Indoor Sport Services Training Guide
Our Indoor Rowing Training Guide is the ultimate training resource for the Indoor Rower. Written by top education and coaching specialists, it includes information on technique and training, with programmes on cross-training, 2,000m and marathon race training, weight management and keep fit. There are guest chapters written by top names such as Jurgen Grobler and Chris Shambrook as well as dedicated sections on psychology, nutrition and weight training.
Training Considerations - Children Are Not Small Adults<< Exercise and Young PeopleBiological Age >>
Craig Sharp, Professor of Sports Medicine at Brunel University states that: "children are not small adults in terms of their exercise physiology; their responses to exercise may be quite different."
Whilst this is undoubtedly true there are many cases of young children performing to the highest level in sports like gymnastics and swimming, and there is record of children as young as 7 completing a marathon in under 3hrs 30 mins. So it is clear that children are capable of outstanding performances, the side effects of these performances may, however, be drastic in later life. It is important then for coaches to understand that their role is not only to get the most out of their charges but also to protect them from themselves and in many cases over-ambitious parents. For more information about the physiological changes that take place during puberty see Changes at Puberty later on in this Section.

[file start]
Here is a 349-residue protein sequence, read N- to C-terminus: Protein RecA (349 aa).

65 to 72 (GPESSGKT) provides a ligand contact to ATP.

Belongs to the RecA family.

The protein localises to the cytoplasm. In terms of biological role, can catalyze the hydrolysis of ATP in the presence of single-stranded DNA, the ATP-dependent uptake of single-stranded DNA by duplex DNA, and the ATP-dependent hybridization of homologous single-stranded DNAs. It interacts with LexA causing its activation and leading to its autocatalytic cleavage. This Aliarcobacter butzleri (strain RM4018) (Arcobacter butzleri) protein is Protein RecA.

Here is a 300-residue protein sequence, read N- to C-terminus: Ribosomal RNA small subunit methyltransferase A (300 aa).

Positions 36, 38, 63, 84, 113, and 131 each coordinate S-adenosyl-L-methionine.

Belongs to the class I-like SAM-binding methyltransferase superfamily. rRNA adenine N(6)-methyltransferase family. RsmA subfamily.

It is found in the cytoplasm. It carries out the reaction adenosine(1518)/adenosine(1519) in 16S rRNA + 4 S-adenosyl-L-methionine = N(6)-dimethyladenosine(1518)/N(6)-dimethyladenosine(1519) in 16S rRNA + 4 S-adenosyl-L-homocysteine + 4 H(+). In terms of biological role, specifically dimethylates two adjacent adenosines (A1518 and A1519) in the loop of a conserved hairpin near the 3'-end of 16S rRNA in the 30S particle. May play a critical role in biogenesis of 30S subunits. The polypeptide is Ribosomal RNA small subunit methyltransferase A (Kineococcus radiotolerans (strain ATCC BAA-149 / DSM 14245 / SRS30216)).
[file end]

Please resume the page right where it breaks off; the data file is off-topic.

Children of different ages vary greatly in their development and for this reason training can be separated into different Key Stages. These are the same five key stages identified by chronological age in British schools, however biological and chronological ages are not always the same, for this reason a section called Biological Age has been added after the information about the different Key Stages.
Key Stage 1 (FUNdamental), is for children of 4 to 7 years and should be devoted to developing the child?s fundamental movement skills. Key Stage 2 (Learning to Train) is for children of 8 to 11 years and should be devoted to overall sports skills development and the development of global co-ordination. Key Stage 3 (Training to train) is for children of 11 to 14 years and should be devoted to developing the young person?s physiology and further developing sports specific skills. Key Stage 4 (Training to compete) is for young people of 15 to 18 years and should be devoted to fine tuning, not only the sports specific skills but also the physiology. Key Stage 5 (Training to win) is for young adults 18 to 22+ years and should be devoted to maximising potential. It is important to understand that the rate of maturation of children varies according to the sex of the child, and also from child to child. For this reason it is sometimes possible to progress children more rapidly through the Key Stages if they are early developers, and spend more time in the lower key stages if they are late developers. A fuller explanation of the physiological differences between children and adults can be found at the end of this section for those who are interested.